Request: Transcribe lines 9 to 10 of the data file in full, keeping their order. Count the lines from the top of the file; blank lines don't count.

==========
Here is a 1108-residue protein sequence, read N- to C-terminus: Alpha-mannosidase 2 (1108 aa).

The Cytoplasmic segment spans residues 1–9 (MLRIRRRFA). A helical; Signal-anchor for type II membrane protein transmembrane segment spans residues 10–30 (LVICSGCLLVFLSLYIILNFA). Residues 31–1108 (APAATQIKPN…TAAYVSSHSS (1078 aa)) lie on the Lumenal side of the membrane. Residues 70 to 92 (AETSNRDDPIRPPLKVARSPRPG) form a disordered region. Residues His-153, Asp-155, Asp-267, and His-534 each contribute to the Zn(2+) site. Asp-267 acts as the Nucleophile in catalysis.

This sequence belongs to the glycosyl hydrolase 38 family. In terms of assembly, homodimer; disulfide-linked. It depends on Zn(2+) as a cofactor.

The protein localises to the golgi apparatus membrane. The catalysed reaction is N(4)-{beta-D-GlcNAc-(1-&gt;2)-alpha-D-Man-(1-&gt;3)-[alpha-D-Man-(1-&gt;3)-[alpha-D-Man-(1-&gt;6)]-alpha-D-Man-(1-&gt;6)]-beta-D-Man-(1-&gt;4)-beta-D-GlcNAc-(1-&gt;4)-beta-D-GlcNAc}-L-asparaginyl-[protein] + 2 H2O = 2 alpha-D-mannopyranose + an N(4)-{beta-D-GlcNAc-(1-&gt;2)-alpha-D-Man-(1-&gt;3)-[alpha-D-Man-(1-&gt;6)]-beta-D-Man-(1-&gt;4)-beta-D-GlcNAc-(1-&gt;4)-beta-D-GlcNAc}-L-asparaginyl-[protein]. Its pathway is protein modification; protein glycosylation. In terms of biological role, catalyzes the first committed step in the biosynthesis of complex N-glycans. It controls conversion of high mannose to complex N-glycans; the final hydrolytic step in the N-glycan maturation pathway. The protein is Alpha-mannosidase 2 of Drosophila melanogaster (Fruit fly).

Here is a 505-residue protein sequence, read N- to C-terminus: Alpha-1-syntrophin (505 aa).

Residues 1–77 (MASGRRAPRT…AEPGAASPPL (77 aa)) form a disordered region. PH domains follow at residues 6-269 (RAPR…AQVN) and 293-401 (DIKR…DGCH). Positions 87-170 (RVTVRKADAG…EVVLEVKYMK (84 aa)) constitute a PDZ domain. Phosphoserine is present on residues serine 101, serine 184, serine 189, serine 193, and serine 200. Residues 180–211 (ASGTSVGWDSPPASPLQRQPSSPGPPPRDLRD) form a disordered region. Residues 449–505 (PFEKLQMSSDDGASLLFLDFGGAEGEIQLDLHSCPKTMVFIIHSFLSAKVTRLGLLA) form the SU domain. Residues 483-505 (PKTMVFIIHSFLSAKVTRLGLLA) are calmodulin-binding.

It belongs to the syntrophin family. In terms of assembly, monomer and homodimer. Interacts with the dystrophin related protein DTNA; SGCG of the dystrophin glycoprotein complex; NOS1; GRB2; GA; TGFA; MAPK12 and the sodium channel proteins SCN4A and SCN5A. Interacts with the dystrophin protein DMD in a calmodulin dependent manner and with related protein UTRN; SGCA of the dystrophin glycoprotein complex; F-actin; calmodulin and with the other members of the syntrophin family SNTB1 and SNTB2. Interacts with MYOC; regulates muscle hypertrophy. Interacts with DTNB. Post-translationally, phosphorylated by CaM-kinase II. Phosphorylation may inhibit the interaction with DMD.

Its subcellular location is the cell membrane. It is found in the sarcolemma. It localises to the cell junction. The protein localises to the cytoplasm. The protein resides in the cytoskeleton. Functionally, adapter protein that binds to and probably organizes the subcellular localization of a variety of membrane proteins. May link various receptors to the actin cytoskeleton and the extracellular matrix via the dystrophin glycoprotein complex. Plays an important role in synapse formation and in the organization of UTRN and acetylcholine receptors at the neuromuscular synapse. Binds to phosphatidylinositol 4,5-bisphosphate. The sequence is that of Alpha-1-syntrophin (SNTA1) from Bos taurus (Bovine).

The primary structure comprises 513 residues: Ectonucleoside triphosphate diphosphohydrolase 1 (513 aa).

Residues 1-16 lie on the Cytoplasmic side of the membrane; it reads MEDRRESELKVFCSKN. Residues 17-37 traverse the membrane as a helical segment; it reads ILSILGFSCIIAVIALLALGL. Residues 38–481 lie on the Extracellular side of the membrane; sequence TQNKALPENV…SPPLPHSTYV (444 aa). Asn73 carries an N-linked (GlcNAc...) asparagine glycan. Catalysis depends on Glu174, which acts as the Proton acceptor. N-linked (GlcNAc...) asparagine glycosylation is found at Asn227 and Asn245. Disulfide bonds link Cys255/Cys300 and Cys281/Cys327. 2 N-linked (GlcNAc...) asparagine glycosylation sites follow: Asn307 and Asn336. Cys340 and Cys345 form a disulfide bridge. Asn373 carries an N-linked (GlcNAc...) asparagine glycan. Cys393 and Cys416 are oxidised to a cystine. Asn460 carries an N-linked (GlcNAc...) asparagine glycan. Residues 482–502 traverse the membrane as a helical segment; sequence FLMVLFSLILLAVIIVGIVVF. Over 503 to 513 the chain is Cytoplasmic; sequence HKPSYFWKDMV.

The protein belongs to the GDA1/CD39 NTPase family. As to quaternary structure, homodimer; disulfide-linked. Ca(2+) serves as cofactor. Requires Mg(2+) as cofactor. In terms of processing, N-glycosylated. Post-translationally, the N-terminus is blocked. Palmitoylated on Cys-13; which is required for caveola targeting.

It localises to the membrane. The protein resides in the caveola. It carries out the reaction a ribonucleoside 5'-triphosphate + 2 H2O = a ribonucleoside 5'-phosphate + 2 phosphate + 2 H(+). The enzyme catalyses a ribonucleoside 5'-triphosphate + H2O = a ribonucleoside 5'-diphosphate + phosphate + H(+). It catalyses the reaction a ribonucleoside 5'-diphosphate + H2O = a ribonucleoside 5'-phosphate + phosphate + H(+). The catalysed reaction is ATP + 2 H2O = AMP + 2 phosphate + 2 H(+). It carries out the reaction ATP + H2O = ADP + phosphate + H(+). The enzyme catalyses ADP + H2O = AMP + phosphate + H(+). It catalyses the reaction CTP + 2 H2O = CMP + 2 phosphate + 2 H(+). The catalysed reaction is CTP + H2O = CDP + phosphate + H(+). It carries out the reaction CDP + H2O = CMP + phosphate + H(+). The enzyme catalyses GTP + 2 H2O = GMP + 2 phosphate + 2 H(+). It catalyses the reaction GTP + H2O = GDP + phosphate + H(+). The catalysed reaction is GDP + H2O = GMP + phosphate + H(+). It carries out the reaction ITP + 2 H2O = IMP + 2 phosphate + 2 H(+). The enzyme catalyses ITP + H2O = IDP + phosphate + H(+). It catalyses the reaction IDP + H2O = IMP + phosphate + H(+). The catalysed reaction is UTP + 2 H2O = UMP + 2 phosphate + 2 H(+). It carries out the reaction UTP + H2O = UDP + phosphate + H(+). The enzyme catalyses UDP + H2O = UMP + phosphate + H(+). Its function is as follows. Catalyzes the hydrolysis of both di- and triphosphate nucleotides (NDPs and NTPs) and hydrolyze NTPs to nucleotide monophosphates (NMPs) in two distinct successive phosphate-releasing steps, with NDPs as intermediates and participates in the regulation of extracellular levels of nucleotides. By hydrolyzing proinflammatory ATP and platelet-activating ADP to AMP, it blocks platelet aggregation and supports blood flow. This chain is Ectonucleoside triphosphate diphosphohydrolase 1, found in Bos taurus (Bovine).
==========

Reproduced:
The primary structure comprises 513 residues: Ectonucleoside triphosphate diphosphohydrolase 1 (513 aa).

Residues 1-16 lie on the Cytoplasmic side of the membrane; it reads MEDRRESELKVFCSKN. Residues 17-37 traverse the membrane as a helical segment; it reads ILSILGFSCIIAVIALLALGL. Residues 38–481 lie on the Extracellular side of the membrane; sequence TQNKALPENV…SPPLPHSTYV (444 aa). Asn73 carries an N-linked (GlcNAc...) asparagine glycan. Catalysis depends on Glu174, which acts as the Proton acceptor. N-linked (GlcNAc...) asparagine glycosylation is found at Asn227 and Asn245. Disulfide bonds link Cys255/Cys300 and Cys281/Cys327. 2 N-linked (GlcNAc...) asparagine glycosylation sites follow: Asn307 and Asn336. Cys340 and Cys345 form a disulfide bridge. Asn373 carries an N-linked (GlcNAc...) asparagine glycan. Cys393 and Cys416 are oxidised to a cystine. Asn460 carries an N-linked (GlcNAc...) asparagine glycan. Residues 482–502 traverse the membrane as a helical segment; sequence FLMVLFSLILLAVIIVGIVVF. Over 503 to 513 the chain is Cytoplasmic; sequence HKPSYFWKDMV.